(This distillery review was written by Toronto Whisky Society member Stephen Sheps who was recently in Islay. Thanks to him for sharing his distillery experiences!)
Ahh, Islay. There is really no place quite like it, even in Scotland. It’s a place that, despite my having literally zero Scottish roots feels like where I have always belonged. Of course you might be thinking to yourselves now “of course you’d say that, you’re writing for a whisky society’s website and likely cross-posting to reddit’s r/scotch sub.” You’re right to think that of course – it’s absolutely true. However there really is something magical about the place; I’ve been very fortunate to have travelled quite a bit especially in recent years, and based on my experiences so far, it’s rare to make a return visit to somewhere without much time passing (Feb. 2018 – Oct. 2019) and find yourself still astonished by a place. And yet, here we are.
So for the next few posts I’ll be sharing my experiences from my recent trip to Islay! I know, I know, didn’t Smoked Herring just do the exact same thing? Well, yes and no. His trip was a first time visit, and as I’ve already mentioned (humble-bragged? you decide), this was trip number 2. I went with my brother (his third trip) and another friend (first time visit) and because we’ve been before, we returned in order to cultivate the relationships and connections we made at a couple distilleries our first time around. This three part series will break down our trip. The first part starts with a very brief stop at Ardnahoe, followed by an excellent visit to Bunnahabhain’s warehouse #9. The second part will be about our day on the Port Ellen side of the island, which included stops at Laphroaig and Lagavulin before going to Ardbeg for the “Ardbig” tour. Finally, though it was also on our first day, I am saving our Bruichladdich visit for last because this tour was unlike anything we ever imagined possible. It was such a unique experience that they don’t even have a name for what we did.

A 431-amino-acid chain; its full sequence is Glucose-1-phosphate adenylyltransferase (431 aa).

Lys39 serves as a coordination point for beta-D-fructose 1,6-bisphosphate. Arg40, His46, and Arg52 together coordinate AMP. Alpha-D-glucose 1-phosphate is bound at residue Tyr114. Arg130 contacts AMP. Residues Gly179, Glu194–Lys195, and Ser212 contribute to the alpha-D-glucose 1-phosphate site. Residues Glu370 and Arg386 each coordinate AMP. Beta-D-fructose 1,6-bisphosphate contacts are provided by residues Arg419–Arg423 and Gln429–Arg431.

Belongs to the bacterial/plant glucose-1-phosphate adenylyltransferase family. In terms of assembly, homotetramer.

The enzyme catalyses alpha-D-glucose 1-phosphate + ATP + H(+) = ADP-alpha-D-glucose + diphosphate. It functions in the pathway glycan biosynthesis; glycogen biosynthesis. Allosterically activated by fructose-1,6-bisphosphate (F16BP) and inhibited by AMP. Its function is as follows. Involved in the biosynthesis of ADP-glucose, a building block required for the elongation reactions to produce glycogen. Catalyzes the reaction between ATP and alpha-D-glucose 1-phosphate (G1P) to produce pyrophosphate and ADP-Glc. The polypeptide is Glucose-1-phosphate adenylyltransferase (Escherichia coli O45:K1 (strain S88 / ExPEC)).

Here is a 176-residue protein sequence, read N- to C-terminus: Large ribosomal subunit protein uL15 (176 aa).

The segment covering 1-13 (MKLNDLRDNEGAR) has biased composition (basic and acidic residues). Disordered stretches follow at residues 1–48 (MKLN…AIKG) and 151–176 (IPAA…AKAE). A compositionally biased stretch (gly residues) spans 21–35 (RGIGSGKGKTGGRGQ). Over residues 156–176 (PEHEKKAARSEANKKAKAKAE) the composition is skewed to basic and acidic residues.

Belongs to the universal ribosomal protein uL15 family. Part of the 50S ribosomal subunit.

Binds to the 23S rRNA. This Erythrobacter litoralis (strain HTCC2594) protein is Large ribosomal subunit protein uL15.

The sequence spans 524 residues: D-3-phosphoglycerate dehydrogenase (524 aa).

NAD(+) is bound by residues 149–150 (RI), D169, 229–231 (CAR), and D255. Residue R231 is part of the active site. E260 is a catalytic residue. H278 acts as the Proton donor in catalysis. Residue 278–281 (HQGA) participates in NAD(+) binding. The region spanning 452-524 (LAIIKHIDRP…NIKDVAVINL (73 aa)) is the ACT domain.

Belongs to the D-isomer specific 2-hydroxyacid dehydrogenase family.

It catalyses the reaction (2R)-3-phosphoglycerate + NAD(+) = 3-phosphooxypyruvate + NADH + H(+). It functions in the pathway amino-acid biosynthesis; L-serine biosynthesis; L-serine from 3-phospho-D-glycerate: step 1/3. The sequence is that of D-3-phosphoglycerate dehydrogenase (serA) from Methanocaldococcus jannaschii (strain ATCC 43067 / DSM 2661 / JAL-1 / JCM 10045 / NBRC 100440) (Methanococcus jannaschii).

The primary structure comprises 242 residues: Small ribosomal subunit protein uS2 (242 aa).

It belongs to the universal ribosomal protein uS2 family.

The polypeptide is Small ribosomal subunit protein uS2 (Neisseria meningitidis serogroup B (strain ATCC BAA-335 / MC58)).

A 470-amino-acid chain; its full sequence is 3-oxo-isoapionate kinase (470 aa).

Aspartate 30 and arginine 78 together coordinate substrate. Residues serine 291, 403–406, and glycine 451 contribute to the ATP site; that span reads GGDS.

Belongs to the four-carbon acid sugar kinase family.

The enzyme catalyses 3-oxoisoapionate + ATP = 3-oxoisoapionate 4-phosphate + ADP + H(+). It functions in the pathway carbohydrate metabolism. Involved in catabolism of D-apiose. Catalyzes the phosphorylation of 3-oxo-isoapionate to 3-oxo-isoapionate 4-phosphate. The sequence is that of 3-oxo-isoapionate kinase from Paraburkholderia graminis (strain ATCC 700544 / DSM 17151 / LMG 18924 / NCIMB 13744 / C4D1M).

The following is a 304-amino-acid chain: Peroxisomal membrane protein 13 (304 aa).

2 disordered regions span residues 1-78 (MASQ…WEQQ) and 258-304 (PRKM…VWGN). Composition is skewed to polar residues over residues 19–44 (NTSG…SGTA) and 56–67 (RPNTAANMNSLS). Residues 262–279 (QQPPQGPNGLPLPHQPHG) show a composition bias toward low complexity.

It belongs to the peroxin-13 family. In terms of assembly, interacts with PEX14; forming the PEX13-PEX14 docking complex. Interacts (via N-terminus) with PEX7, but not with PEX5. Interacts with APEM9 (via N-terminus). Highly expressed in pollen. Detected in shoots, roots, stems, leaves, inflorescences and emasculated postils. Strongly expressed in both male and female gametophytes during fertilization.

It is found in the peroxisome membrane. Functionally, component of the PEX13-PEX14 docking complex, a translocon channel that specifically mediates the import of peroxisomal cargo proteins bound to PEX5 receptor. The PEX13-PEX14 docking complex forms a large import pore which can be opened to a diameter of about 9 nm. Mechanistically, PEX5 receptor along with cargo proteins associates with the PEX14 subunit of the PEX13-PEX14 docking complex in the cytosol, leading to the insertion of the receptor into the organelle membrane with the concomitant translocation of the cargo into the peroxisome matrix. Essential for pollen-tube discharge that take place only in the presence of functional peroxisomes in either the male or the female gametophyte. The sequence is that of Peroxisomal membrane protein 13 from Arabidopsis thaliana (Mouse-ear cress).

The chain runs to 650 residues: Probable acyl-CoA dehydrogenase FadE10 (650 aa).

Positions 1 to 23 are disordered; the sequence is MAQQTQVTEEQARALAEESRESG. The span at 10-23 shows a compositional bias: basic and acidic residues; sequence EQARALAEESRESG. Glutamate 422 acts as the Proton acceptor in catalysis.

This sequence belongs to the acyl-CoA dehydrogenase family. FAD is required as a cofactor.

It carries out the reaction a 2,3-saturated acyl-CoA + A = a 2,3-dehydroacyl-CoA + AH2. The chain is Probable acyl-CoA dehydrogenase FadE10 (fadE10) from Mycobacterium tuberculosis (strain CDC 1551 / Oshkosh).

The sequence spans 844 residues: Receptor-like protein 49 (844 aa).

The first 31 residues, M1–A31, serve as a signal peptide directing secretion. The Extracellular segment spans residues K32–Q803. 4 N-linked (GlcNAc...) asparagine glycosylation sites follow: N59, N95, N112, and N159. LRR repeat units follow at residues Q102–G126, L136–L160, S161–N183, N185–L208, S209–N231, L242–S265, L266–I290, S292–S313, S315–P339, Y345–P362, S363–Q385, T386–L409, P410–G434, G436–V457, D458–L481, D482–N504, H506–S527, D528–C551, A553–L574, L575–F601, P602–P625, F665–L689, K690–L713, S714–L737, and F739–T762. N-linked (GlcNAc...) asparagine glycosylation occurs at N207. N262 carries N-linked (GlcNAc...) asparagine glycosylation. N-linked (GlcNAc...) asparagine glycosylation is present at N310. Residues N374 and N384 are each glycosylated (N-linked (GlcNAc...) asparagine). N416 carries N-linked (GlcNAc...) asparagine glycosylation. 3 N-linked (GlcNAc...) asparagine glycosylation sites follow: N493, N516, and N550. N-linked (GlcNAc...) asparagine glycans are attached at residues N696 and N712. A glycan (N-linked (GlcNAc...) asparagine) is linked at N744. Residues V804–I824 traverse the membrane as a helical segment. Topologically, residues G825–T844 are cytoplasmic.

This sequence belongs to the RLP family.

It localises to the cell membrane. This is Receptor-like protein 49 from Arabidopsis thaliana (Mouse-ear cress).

We arrived on Islay early in the morning, taking the 8AM Logan Air flight from Glasgow. Considering it was mid-October, we were expecting rain but ended up with beautiful skies and perfect pics from the plane opportunities throughout our time in the air. Landing at around 8:45, we were greeted warmly by our amazing driver Heather from Bauld’s private hire. She took us into Bowmore to check in at our hotel, the Lochside, and then proceeded to take us towards Bunnahabhain via Ardnahoe. As we were very clearly on Islay time, there was no real rush. Heather offered to let us check out the new distillery and was quick to point out we could get coffees while we were there – a very good idea considering we still had 2 distillery tours ahead of us.
Ardnahoe is a brand new distillery, the first since Kilchoman and is beautifully situated on a hilltop overlooking the sound of Islay and the Paps of Jura. Opened by the Hunter Laing folks, who decided that they wanted to have their own product rather than merely be an independent bottler, Ardnahoe managed to lure Jim McEwan out of retirement to be the their production director. As a longtime Bruichladdich fanboy, I love this pairing. The first run of their own spirit was barrelled in October 2018, so we weren’t able to try anything while we visited. Instead we had coffees, browsed the IB dominated distillery shop (so many Old Malt Cask bottles!) and went out onto the balcony to see the spectacular view.